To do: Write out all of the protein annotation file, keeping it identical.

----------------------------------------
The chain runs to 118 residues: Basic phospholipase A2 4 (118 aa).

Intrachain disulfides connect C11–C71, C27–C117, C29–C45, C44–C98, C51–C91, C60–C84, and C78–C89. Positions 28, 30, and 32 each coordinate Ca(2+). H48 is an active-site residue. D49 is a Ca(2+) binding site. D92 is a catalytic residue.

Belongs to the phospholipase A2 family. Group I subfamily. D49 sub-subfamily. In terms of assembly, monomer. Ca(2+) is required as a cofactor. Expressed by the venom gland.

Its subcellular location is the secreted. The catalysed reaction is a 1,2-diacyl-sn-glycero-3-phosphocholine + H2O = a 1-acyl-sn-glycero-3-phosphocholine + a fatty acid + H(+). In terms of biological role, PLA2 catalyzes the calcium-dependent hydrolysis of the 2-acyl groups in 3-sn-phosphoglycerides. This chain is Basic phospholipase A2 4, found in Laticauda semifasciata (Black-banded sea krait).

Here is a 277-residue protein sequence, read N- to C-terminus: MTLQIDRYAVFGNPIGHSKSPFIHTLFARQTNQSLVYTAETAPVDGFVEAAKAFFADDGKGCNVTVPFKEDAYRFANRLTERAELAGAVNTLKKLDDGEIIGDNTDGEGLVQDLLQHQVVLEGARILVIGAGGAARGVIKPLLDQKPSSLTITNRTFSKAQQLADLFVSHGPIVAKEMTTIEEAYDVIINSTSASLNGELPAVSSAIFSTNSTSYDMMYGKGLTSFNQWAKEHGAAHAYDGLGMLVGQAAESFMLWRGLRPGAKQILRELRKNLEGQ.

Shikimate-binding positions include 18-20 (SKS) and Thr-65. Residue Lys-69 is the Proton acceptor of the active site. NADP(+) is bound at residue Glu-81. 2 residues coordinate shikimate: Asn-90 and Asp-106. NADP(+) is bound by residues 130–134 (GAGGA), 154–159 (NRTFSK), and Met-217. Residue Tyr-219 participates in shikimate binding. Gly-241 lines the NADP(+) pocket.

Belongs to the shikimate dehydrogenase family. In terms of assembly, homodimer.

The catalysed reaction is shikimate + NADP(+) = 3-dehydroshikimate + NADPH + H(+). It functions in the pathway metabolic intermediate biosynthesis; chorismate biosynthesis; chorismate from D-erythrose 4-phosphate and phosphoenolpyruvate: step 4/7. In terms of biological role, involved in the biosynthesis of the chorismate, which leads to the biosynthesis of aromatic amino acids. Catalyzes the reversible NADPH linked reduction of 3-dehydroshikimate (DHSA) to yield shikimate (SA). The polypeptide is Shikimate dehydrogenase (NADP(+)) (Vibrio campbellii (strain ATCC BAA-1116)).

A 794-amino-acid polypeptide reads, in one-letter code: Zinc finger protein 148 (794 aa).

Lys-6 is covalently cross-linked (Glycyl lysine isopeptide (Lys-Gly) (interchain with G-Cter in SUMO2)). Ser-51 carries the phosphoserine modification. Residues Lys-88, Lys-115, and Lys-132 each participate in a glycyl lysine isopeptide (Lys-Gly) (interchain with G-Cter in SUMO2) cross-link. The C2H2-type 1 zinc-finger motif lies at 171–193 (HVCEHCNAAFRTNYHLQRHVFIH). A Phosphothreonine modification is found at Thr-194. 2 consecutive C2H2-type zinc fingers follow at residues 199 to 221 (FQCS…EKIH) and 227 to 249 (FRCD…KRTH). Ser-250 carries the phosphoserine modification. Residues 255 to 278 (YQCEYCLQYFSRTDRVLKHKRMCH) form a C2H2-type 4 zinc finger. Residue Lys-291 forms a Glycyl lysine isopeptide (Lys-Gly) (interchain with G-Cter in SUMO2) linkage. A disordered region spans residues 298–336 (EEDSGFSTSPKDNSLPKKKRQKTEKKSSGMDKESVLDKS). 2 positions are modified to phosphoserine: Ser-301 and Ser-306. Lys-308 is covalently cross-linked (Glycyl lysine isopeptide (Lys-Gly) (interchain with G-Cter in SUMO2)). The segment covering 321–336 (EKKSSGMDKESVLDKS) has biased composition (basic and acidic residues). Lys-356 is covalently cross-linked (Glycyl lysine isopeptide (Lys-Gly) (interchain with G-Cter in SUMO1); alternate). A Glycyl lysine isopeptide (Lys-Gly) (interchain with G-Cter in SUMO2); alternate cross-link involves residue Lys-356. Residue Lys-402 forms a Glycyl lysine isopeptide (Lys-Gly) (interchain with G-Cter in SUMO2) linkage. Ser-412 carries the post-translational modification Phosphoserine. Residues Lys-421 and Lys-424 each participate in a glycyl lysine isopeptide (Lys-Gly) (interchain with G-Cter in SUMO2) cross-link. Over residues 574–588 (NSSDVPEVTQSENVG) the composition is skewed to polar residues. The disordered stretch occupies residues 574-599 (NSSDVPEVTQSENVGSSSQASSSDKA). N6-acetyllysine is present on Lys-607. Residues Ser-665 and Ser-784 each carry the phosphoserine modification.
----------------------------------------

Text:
The chain runs to 118 residues: Basic phospholipase A2 4 (118 aa).

Intrachain disulfides connect C11–C71, C27–C117, C29–C45, C44–C98, C51–C91, C60–C84, and C78–C89. Positions 28, 30, and 32 each coordinate Ca(2+). H48 is an active-site residue. D49 is a Ca(2+) binding site. D92 is a catalytic residue.

Belongs to the phospholipase A2 family. Group I subfamily. D49 sub-subfamily. In terms of assembly, monomer. Ca(2+) is required as a cofactor. Expressed by the venom gland.

Its subcellular location is the secreted. The catalysed reaction is a 1,2-diacyl-sn-glycero-3-phosphocholine + H2O = a 1-acyl-sn-glycero-3-phosphocholine + a fatty acid + H(+). In terms of biological role, PLA2 catalyzes the calcium-dependent hydrolysis of the 2-acyl groups in 3-sn-phosphoglycerides. This chain is Basic phospholipase A2 4, found in Laticauda semifasciata (Black-banded sea krait).

Here is a 277-residue protein sequence, read N- to C-terminus: MTLQIDRYAVFGNPIGHSKSPFIHTLFARQTNQSLVYTAETAPVDGFVEAAKAFFADDGKGCNVTVPFKEDAYRFANRLTERAELAGAVNTLKKLDDGEIIGDNTDGEGLVQDLLQHQVVLEGARILVIGAGGAARGVIKPLLDQKPSSLTITNRTFSKAQQLADLFVSHGPIVAKEMTTIEEAYDVIINSTSASLNGELPAVSSAIFSTNSTSYDMMYGKGLTSFNQWAKEHGAAHAYDGLGMLVGQAAESFMLWRGLRPGAKQILRELRKNLEGQ.

Shikimate-binding positions include 18-20 (SKS) and Thr-65. Residue Lys-69 is the Proton acceptor of the active site. NADP(+) is bound at residue Glu-81. 2 residues coordinate shikimate: Asn-90 and Asp-106. NADP(+) is bound by residues 130–134 (GAGGA), 154–159 (NRTFSK), and Met-217. Residue Tyr-219 participates in shikimate binding. Gly-241 lines the NADP(+) pocket.

Belongs to the shikimate dehydrogenase family. In terms of assembly, homodimer.

The catalysed reaction is shikimate + NADP(+) = 3-dehydroshikimate + NADPH + H(+). It functions in the pathway metabolic intermediate biosynthesis; chorismate biosynthesis; chorismate from D-erythrose 4-phosphate and phosphoenolpyruvate: step 4/7. In terms of biological role, involved in the biosynthesis of the chorismate, which leads to the biosynthesis of aromatic amino acids. Catalyzes the reversible NADPH linked reduction of 3-dehydroshikimate (DHSA) to yield shikimate (SA). The polypeptide is Shikimate dehydrogenase (NADP(+)) (Vibrio campbellii (strain ATCC BAA-1116)).

A 794-amino-acid polypeptide reads, in one-letter code: Zinc finger protein 148 (794 aa).

Lys-6 is covalently cross-linked (Glycyl lysine isopeptide (Lys-Gly) (interchain with G-Cter in SUMO2)). Ser-51 carries the phosphoserine modification. Residues Lys-88, Lys-115, and Lys-132 each participate in a glycyl lysine isopeptide (Lys-Gly) (interchain with G-Cter in SUMO2) cross-link. The C2H2-type 1 zinc-finger motif lies at 171–193 (HVCEHCNAAFRTNYHLQRHVFIH). A Phosphothreonine modification is found at Thr-194. 2 consecutive C2H2-type zinc fingers follow at residues 199 to 221 (FQCS…EKIH) and 227 to 249 (FRCD…KRTH). Ser-250 carries the phosphoserine modification. Residues 255 to 278 (YQCEYCLQYFSRTDRVLKHKRMCH) form a C2H2-type 4 zinc finger. Residue Lys-291 forms a Glycyl lysine isopeptide (Lys-Gly) (interchain with G-Cter in SUMO2) linkage. A disordered region spans residues 298–336 (EEDSGFSTSPKDNSLPKKKRQKTEKKSSGMDKESVLDKS). 2 positions are modified to phosphoserine: Ser-301 and Ser-306. Lys-308 is covalently cross-linked (Glycyl lysine isopeptide (Lys-Gly) (interchain with G-Cter in SUMO2)). The segment covering 321–336 (EKKSSGMDKESVLDKS) has biased composition (basic and acidic residues). Lys-356 is covalently cross-linked (Glycyl lysine isopeptide (Lys-Gly) (interchain with G-Cter in SUMO1); alternate). A Glycyl lysine isopeptide (Lys-Gly) (interchain with G-Cter in SUMO2); alternate cross-link involves residue Lys-356. Residue Lys-402 forms a Glycyl lysine isopeptide (Lys-Gly) (interchain with G-Cter in SUMO2) linkage. Ser-412 carries the post-translational modification Phosphoserine. Residues Lys-421 and Lys-424 each participate in a glycyl lysine isopeptide (Lys-Gly) (interchain with G-Cter in SUMO2) cross-link. Over residues 574–588 (NSSDVPEVTQSENVG) the composition is skewed to polar residues. The disordered stretch occupies residues 574-599 (NSSDVPEVTQSENVGSSSQASSSDKA). N6-acetyllysine is present on Lys-607. Residues Ser-665 and Ser-784 each carry the phosphoserine modification.